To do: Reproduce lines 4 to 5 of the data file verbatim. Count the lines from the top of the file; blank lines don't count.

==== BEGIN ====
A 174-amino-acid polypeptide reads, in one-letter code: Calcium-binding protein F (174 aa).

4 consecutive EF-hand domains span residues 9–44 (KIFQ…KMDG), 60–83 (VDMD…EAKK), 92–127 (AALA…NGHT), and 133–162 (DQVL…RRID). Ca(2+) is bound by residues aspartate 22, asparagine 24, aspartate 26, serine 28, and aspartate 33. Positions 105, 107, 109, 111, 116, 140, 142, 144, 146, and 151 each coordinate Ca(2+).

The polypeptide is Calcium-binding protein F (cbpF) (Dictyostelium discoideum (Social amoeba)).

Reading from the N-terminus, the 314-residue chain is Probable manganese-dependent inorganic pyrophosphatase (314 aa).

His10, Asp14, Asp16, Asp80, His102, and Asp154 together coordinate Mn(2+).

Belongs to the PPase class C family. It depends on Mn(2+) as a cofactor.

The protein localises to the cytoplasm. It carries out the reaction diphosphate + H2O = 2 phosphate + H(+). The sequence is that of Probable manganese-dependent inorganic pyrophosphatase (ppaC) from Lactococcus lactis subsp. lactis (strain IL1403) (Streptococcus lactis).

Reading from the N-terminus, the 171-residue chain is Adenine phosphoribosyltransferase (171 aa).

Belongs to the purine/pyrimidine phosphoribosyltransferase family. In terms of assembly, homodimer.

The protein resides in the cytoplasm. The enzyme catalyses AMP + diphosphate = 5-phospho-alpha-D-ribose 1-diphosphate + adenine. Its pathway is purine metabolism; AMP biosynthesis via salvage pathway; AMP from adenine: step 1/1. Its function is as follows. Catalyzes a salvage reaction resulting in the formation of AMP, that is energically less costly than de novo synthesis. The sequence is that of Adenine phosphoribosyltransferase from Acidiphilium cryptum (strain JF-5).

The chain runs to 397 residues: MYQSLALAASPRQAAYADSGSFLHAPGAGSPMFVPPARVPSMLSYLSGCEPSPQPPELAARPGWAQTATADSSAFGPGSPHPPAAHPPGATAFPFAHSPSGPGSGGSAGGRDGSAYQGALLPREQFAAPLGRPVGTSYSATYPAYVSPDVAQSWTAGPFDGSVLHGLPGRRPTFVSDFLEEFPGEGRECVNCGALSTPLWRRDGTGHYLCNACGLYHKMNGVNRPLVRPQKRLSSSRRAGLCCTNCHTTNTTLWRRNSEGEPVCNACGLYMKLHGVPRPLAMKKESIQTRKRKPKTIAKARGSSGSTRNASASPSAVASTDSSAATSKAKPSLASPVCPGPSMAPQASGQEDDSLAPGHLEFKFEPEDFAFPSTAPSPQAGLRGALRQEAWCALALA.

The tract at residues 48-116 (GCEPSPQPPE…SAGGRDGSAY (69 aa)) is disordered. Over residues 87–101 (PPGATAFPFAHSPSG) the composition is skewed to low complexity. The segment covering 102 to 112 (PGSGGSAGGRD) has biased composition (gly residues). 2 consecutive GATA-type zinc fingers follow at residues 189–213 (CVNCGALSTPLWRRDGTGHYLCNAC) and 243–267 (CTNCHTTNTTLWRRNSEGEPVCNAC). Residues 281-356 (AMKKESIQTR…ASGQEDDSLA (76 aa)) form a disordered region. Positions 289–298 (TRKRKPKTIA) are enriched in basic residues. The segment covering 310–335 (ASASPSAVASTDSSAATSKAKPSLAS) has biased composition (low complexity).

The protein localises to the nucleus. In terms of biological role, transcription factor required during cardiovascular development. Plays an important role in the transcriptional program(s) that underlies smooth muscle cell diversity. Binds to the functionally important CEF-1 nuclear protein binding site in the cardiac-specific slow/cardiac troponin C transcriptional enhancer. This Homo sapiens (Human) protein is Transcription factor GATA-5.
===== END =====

Reading from the N-terminus, the 314-residue chain is Probable manganese-dependent inorganic pyrophosphatase (314 aa).

His10, Asp14, Asp16, Asp80, His102, and Asp154 together coordinate Mn(2+).